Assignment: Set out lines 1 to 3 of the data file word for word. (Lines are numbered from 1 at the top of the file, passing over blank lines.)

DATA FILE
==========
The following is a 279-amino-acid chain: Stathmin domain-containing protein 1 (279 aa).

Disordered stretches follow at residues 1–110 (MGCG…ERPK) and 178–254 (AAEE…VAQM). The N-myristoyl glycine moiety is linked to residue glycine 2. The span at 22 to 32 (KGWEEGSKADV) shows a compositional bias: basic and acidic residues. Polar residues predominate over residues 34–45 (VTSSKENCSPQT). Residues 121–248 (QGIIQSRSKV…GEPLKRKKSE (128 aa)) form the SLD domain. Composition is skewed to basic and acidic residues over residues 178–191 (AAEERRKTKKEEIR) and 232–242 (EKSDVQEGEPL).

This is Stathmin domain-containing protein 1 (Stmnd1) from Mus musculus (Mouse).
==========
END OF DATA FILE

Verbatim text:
The following is a 279-amino-acid chain: Stathmin domain-containing protein 1 (279 aa).

Disordered stretches follow at residues 1–110 (MGCG…ERPK) and 178–254 (AAEE…VAQM). The N-myristoyl glycine moiety is linked to residue glycine 2. The span at 22 to 32 (KGWEEGSKADV) shows a compositional bias: basic and acidic residues. Polar residues predominate over residues 34–45 (VTSSKENCSPQT). Residues 121–248 (QGIIQSRSKV…GEPLKRKKSE (128 aa)) form the SLD domain. Composition is skewed to basic and acidic residues over residues 178–191 (AAEERRKTKKEEIR) and 232–242 (EKSDVQEGEPL).

This is Stathmin domain-containing protein 1 (Stmnd1) from Mus musculus (Mouse).